2% of $1.8 trillion. Imagine if $36 billion of inventories were 3D-printed — in the USA alone.
Following on my previous post, here are some thoughts on what several CES and TCT conference speakers had to say.
CES Panel Discussion: CloudDDM, SAP, UPS
Interestingly, one of the Consumer Electronics Show’s panel discussions was actually titled “3D Printing and Its Industrial Potential.” Panelists focused on the current and pending impact of industrial 3DP. Among the session highlights:
- Alan Amling, VP of Logistics and Distribution at UPS likened the current situation to 1995 and the potential of the Internet. UPS jumping in now “because it changes the way companies produce and sell products,” potentially impacting its core package logistics business, making 3DP both a threat and an opportunity.
- Along those lines, Rick Smith, Co-Founder of CloudDDM, sees virtual inventory as “the first killer app for 3DP” and that industrial 3DP make-to-order production offers the potential for “an Uber model for controlled manufacturing.”
- Gil Perez, SVP of Products and Innovations at SAP, cautioned that not every product will — or should — be made from A to Z with a 3D printer. Furthermore, we still need consistent materials performance and predictable quality.
Four of CloudDDM’s 100 Material Extrusion Printers
Photo source: CNN
Manufacturers’ and trade inventories in the USA were an estimated $1.8 trillion as of last October. As Mr. Amling pointed out, just a 2% reduction of inventory levels enabled by 3DP — $36 billion in the USA alone — would be a huge benefit to manufacturers and retailers.
While the adoption of industrial 3D printers is not yet to the point where it can practically enable make-to-order production on such a scale, Gartner’s 3D printer market forecast indicates the market is driving in that direction. Shipments of industrial 3D printers will grow at 72.8% CAGR through 2019. Work being done by CloudDDM and UPS, and by SAP’s customers, is further evidence that 3D printing is not only here to stay but growing.
As I mentioned in my last post, the TCT conference on 3D printing had very interesting speakers. One of them was from Source3, “a platform for large-scale licensing and distribution of 3D and user-generated content.” The NYC-based startup traces its roots back to RightsFlow, an enterprise copyright licensing platform acquired by Google in 2011 that today is under the covers of YouTube and Google Play.
Scott Sellwood, Founder and VP Business Development, Source3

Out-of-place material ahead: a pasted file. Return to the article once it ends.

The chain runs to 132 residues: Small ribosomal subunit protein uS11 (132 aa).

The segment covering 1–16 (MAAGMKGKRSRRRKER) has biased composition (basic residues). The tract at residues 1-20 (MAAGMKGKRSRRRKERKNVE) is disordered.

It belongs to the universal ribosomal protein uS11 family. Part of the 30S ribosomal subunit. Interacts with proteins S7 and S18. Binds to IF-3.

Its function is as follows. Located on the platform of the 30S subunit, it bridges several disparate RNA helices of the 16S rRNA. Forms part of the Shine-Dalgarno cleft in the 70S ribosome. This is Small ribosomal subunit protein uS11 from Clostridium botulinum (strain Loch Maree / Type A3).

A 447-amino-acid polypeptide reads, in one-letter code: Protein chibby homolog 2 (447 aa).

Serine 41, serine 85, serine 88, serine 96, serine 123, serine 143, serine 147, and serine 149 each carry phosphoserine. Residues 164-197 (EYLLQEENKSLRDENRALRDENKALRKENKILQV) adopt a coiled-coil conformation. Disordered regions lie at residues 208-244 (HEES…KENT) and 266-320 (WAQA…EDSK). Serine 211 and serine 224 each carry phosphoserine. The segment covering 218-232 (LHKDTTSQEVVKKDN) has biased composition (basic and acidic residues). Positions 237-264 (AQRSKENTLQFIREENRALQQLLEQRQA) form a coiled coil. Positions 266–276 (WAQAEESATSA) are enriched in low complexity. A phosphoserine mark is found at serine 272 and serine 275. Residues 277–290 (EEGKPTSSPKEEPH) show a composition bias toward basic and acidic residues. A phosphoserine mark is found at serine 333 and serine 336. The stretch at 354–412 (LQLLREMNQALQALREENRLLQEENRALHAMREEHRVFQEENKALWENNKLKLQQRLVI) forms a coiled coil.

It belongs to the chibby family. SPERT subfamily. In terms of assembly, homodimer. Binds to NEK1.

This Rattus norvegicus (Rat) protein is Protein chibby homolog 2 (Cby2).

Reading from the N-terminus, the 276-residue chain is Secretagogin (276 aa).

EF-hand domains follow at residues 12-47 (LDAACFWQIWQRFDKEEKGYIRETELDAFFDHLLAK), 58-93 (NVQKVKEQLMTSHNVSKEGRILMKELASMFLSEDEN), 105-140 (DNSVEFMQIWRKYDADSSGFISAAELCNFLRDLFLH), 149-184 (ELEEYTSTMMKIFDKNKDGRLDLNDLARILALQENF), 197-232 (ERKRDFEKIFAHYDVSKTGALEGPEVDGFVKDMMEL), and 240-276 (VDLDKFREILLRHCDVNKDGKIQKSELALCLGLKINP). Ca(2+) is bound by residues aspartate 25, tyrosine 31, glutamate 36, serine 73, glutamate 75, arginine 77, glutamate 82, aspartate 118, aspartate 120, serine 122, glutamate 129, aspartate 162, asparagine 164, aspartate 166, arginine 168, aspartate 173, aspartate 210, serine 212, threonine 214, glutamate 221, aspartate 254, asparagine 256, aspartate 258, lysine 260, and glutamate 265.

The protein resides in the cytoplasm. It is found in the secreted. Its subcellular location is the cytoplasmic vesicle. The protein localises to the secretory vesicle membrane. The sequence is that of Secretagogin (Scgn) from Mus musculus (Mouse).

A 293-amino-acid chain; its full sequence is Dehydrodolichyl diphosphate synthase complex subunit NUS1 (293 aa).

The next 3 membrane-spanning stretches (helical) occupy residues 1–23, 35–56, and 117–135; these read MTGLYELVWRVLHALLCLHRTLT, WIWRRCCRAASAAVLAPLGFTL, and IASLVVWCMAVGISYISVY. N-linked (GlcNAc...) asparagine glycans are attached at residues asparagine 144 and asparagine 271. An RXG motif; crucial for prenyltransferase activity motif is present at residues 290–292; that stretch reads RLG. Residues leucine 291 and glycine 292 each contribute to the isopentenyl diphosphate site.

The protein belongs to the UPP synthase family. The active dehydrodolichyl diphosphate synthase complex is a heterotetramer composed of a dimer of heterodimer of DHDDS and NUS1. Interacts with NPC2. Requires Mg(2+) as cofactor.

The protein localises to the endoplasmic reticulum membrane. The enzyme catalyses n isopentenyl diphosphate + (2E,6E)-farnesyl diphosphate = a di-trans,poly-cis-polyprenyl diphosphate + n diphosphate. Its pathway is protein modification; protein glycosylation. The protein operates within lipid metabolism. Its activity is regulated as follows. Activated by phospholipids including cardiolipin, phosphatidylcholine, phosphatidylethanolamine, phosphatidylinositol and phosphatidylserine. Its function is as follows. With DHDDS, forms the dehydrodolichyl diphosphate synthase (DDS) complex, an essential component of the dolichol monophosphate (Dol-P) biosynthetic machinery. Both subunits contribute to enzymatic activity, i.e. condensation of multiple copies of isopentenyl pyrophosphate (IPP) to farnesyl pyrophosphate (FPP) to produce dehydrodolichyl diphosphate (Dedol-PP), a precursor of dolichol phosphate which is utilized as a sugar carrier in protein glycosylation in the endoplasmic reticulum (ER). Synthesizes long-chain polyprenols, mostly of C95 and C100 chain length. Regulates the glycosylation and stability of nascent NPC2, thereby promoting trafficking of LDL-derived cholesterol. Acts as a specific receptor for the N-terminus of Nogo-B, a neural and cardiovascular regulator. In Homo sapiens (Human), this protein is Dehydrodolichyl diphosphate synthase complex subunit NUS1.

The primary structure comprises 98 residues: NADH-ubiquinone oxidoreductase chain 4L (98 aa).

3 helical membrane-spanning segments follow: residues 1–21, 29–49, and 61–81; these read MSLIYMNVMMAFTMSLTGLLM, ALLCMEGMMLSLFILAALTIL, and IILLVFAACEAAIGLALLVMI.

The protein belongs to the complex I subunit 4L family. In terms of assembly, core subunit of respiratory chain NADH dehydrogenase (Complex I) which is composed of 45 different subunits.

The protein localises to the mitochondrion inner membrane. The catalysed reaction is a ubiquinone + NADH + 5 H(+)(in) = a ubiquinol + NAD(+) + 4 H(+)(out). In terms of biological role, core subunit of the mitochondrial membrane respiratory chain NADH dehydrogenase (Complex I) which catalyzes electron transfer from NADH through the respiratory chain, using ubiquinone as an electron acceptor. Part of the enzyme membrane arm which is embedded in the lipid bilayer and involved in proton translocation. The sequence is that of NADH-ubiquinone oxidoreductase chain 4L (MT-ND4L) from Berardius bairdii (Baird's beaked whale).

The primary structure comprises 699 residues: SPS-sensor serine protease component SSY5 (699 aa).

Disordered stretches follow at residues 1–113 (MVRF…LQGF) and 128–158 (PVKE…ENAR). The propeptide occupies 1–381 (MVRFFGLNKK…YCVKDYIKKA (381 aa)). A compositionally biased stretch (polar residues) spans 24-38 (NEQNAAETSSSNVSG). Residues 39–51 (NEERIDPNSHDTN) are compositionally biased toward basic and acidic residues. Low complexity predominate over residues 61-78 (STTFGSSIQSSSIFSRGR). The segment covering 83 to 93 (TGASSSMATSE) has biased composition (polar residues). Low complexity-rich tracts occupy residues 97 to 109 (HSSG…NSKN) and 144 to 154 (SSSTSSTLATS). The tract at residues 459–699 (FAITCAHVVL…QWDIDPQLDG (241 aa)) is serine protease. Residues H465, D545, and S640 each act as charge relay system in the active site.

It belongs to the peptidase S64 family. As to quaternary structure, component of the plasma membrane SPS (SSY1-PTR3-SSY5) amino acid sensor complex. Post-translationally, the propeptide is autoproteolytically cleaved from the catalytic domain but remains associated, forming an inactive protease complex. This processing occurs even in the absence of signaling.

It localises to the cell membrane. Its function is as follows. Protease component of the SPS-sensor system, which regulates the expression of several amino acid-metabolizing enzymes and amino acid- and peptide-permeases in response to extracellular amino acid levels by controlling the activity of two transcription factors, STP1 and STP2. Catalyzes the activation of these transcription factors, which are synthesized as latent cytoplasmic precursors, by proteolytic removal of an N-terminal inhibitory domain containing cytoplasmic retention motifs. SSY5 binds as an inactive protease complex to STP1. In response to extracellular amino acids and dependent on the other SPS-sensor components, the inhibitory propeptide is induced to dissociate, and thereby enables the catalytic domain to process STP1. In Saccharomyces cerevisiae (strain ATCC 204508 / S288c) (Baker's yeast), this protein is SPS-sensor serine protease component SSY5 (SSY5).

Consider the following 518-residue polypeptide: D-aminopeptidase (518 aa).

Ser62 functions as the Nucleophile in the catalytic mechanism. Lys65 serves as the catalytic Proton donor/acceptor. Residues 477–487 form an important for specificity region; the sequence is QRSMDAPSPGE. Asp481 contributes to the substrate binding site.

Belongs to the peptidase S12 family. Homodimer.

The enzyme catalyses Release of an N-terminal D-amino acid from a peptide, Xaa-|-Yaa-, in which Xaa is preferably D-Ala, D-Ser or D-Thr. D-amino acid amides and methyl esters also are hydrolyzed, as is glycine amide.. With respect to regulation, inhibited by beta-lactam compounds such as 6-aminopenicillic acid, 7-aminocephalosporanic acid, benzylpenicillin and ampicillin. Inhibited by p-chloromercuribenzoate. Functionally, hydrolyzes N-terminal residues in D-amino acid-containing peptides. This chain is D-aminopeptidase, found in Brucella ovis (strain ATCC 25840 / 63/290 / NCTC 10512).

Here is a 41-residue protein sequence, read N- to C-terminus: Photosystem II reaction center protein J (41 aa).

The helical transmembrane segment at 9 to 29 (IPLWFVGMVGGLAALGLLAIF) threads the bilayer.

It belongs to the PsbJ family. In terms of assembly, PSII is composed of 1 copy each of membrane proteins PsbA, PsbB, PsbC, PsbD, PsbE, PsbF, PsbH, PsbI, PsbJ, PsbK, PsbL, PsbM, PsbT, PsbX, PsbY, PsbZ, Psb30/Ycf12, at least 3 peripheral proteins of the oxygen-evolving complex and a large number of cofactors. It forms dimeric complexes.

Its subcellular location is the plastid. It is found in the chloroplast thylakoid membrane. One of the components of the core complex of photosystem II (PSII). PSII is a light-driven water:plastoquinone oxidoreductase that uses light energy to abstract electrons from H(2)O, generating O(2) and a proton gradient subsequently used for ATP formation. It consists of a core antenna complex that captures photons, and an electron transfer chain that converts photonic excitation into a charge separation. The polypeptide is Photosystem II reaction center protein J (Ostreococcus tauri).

One of the well-known but unaddressed issues facing 3D printing technology providers and users is intellectual property protection. Gartner has predicted that by 2018, 3D printing will result in the loss of at least $100 billion per year in intellectual property (IP) globally. Importantly, 3D printers do not have to produce a finished good in order to enable IP theft. The ability to make a wax mold from a scanned object, for instance, can enable the thief to produce large quantities of items that exactly replicate the original.
So what are IP owners and licensees to do? Mr. Sellwood noted that 3D-printable user generated content (UGC) is inevitable. This content could be wholly new and unique or it could be an existing item that was modified. Indeed, he noted that 5% of people in the USA tweak purchased products. While that may seem high, I have tweaked my MINI Cooper S to perform better and many people have adapted and individualized everything from store-bought jewelry to clothing to hard goods.
Drawing on his experience at YouTube, Mr. Sellwood noted the 3D printing industry needs a platform that provides the same features to enable UGC:
- license with well-defined rights
- attribution through tags, metadata, image recognition and shape recognition
- monetization through sale of reproduced goods and on-demand production
- royalty systems with analytics
In a traditional business environment there are all kinds of governance and stewardship around IP that are in place — application governance, information governance, procurement practices, etc. Generally (but not always and not globally), business users benefit from the technology that is being governed so they have a vested self-interest in working within intellectual property guidelines. Consumers not so much.
Which gives content producers pause. How do they enable 3D printing of their property and products in a way that protects their brand and revenue streams? Napster forced the music industry to face this question and Pandora and other platforms evolved to meet consumer demand for music anywhere, anytime while providing revenue to the music content owners. YouTube’s platform was became accepted not so much as a threat but as an opportunity to monetize both business and consumer content.
Online platforms for global distribution and licensing of 3D-printable content makes good sense. The question will be whether one platform will become as ubiquitous as YouTube is or if multiple platforms serving niches products and regions becomes the norm.
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